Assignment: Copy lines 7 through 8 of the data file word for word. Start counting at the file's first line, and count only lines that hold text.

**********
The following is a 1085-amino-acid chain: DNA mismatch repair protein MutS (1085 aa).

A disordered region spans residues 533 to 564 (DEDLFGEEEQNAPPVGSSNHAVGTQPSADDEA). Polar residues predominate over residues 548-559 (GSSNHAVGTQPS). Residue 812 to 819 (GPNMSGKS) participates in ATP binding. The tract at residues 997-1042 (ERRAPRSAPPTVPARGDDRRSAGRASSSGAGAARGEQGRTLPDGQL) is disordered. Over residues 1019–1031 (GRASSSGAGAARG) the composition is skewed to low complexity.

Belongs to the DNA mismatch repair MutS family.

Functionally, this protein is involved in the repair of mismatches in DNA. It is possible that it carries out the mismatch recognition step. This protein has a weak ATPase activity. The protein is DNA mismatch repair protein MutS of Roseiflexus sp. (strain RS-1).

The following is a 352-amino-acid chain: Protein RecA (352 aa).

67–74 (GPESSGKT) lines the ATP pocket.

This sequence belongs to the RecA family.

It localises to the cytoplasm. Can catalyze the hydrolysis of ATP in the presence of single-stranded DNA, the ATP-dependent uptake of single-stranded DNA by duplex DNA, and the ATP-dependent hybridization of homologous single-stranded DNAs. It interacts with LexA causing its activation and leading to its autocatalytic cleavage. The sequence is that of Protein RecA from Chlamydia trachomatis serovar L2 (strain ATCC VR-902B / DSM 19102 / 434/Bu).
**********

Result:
This sequence belongs to the RecA family.

It localises to the cytoplasm. Can catalyze the hydrolysis of ATP in the presence of single-stranded DNA, the ATP-dependent uptake of single-stranded DNA by duplex DNA, and the ATP-dependent hybridization of homologous single-stranded DNAs. It interacts with LexA causing its activation and leading to its autocatalytic cleavage. The sequence is that of Protein RecA from Chlamydia trachomatis serovar L2 (strain ATCC VR-902B / DSM 19102 / 434/Bu).